Technology
Tupper’s Self-Referential Formula

Self-Referential Formula.jpeg

Tupper’s Self-Referential Formula is an equation that, when graphed, displays the formula itself. Here’s the equation (same as the image of the output shown at the beginning of this post):

equation1.gif

Check out the link for the specifics of the functions and values of the variables.

(Via kottke)

12 thoughts on “Tupper’s Self-Referential Formula

  1. To me, this is no less amazing than tuning your television to an empty channel and finding a schematic of how to build the television depicted in the static. I tried to explain this to my wife a few times, but I just get blank stares after a while.

    Of course, I have no way to test if this is true, or if this is some joke that would make milk come out of mathematician’s nose, but I gathered from some other sources I found on the web that it is.

    The fact that someone would find this odd equation and happen to graph it over such an odd range of numbers seems astronomically improbable. What are 105 and 9.609… *10^453 doing running around together? I’d say 105 is dating waaaaay out of his league.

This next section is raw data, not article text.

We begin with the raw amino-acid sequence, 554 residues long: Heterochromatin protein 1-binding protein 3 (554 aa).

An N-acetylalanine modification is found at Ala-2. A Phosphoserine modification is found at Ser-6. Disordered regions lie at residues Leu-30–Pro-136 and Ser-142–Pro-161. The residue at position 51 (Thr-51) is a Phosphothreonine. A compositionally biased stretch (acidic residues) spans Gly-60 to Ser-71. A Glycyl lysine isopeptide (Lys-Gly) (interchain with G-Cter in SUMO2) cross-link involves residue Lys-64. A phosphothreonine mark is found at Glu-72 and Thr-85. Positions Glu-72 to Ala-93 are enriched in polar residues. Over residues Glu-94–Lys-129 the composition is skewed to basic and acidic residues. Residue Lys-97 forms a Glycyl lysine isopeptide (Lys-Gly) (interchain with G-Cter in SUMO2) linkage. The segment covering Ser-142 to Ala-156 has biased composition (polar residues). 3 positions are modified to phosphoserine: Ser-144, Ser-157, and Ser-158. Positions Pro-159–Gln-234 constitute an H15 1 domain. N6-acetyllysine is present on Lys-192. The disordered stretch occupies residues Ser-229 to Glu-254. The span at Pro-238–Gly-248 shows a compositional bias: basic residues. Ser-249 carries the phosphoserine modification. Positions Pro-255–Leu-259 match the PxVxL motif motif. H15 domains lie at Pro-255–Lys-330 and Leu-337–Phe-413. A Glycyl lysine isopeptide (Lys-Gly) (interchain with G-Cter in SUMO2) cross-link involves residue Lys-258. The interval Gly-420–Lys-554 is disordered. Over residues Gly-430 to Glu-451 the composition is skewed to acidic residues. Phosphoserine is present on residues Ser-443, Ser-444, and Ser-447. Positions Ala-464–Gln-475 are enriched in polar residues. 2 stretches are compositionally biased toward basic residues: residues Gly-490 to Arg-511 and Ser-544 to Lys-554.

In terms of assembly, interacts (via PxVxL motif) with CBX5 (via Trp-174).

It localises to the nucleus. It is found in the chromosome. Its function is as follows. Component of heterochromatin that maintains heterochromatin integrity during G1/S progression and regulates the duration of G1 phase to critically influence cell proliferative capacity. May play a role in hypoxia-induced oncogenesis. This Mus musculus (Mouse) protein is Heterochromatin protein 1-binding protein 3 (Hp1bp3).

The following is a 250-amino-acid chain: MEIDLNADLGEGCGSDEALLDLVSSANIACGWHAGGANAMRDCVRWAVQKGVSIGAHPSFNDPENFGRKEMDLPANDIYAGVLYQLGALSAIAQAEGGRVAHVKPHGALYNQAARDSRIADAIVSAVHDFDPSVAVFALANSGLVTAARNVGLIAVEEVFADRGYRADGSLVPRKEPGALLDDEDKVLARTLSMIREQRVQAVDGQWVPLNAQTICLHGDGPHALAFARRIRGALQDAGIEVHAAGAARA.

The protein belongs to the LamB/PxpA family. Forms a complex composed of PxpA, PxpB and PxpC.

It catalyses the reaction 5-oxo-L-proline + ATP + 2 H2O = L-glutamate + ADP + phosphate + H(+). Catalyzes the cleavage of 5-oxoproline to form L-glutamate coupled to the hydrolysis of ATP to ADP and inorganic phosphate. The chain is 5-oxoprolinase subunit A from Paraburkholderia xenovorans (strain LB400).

Over the weekend I started thinking about this and figured that Tupper couldn’t have just stumbled across this; it has to be “manufactured.”

    For one thing, 9.609*10^453 (which I’m going to call ‘n’ from now on) does not look like a random number to me (as ridiculous as that sounds. I mean, what number isn’t random at some point in time?). n seems to contain too many stretches of repeating digits for it to be just any old number. To me it just seems suspicious.

    If you want to figure this out on your own, stop reading now.

    To test my theory, I busted out the Java BigInteger class and converted n to binary. Sure enough, taken 17 bits at a time, n looks a lot like the graph of Tupper’s Self-Referential Formula. In fact 106*17 (the size of the graph) is 1,802, which is exactly the number of binary digits it takes to represent n. Dividing n by 17, converting it to binary, and arranging the bits in columns of 17 bits each yields Tupper’s formula exactly. What Tupper did was develop a formula that converts y into its binary representation and then constructed n such that it represented the formula itself – sort of like dot-matrix printing in reverse.

    I still think this is pretty dang clever, but before I understood how it worked I thought it was nothing short of mystical.

  2. Re: Comment By Wilberforce

    Great explenation! Amazingly behind your sarcastic remark, the way you were able to explain how you came up with the way the equation works, to print itself, is great. Thanks for your wonderful interjection, hopefully you get to read my responce.

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